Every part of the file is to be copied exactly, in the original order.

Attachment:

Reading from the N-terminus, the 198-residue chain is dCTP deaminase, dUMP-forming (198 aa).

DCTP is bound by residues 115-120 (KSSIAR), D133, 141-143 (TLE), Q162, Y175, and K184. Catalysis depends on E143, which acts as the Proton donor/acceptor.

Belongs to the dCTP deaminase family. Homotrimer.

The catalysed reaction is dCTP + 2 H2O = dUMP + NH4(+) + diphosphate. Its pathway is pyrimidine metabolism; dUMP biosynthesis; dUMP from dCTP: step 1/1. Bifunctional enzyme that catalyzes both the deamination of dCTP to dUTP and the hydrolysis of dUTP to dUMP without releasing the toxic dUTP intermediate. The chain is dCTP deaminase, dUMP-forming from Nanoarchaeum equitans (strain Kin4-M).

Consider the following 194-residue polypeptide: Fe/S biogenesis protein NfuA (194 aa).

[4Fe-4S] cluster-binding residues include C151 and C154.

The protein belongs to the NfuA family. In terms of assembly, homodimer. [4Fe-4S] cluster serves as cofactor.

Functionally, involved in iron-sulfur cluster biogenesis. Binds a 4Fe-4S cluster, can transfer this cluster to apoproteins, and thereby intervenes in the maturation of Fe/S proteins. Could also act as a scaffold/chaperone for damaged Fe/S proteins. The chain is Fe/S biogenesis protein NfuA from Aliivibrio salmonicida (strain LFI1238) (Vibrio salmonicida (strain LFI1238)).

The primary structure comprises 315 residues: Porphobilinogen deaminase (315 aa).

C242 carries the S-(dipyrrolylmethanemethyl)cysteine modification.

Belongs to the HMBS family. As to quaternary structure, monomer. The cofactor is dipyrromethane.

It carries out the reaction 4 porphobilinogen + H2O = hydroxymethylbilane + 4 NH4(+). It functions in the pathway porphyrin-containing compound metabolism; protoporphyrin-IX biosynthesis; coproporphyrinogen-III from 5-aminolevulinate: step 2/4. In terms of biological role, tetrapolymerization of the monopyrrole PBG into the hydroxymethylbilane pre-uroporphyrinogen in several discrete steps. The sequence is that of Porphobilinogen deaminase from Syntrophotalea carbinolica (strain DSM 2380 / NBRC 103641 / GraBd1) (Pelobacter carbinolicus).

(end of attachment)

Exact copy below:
Reading from the N-terminus, the 198-residue chain is dCTP deaminase, dUMP-forming (198 aa).

DCTP is bound by residues 115-120 (KSSIAR), D133, 141-143 (TLE), Q162, Y175, and K184. Catalysis depends on E143, which acts as the Proton donor/acceptor.

Belongs to the dCTP deaminase family. Homotrimer.

The catalysed reaction is dCTP + 2 H2O = dUMP + NH4(+) + diphosphate. Its pathway is pyrimidine metabolism; dUMP biosynthesis; dUMP from dCTP: step 1/1. Bifunctional enzyme that catalyzes both the deamination of dCTP to dUTP and the hydrolysis of dUTP to dUMP without releasing the toxic dUTP intermediate. The chain is dCTP deaminase, dUMP-forming from Nanoarchaeum equitans (strain Kin4-M).

Consider the following 194-residue polypeptide: Fe/S biogenesis protein NfuA (194 aa).

[4Fe-4S] cluster-binding residues include C151 and C154.

The protein belongs to the NfuA family. In terms of assembly, homodimer. [4Fe-4S] cluster serves as cofactor.

Functionally, involved in iron-sulfur cluster biogenesis. Binds a 4Fe-4S cluster, can transfer this cluster to apoproteins, and thereby intervenes in the maturation of Fe/S proteins. Could also act as a scaffold/chaperone for damaged Fe/S proteins. The chain is Fe/S biogenesis protein NfuA from Aliivibrio salmonicida (strain LFI1238) (Vibrio salmonicida (strain LFI1238)).

The primary structure comprises 315 residues: Porphobilinogen deaminase (315 aa).

C242 carries the S-(dipyrrolylmethanemethyl)cysteine modification.

Belongs to the HMBS family. As to quaternary structure, monomer. The cofactor is dipyrromethane.

It carries out the reaction 4 porphobilinogen + H2O = hydroxymethylbilane + 4 NH4(+). It functions in the pathway porphyrin-containing compound metabolism; protoporphyrin-IX biosynthesis; coproporphyrinogen-III from 5-aminolevulinate: step 2/4. In terms of biological role, tetrapolymerization of the monopyrrole PBG into the hydroxymethylbilane pre-uroporphyrinogen in several discrete steps. The sequence is that of Porphobilinogen deaminase from Syntrophotalea carbinolica (strain DSM 2380 / NBRC 103641 / GraBd1) (Pelobacter carbinolicus).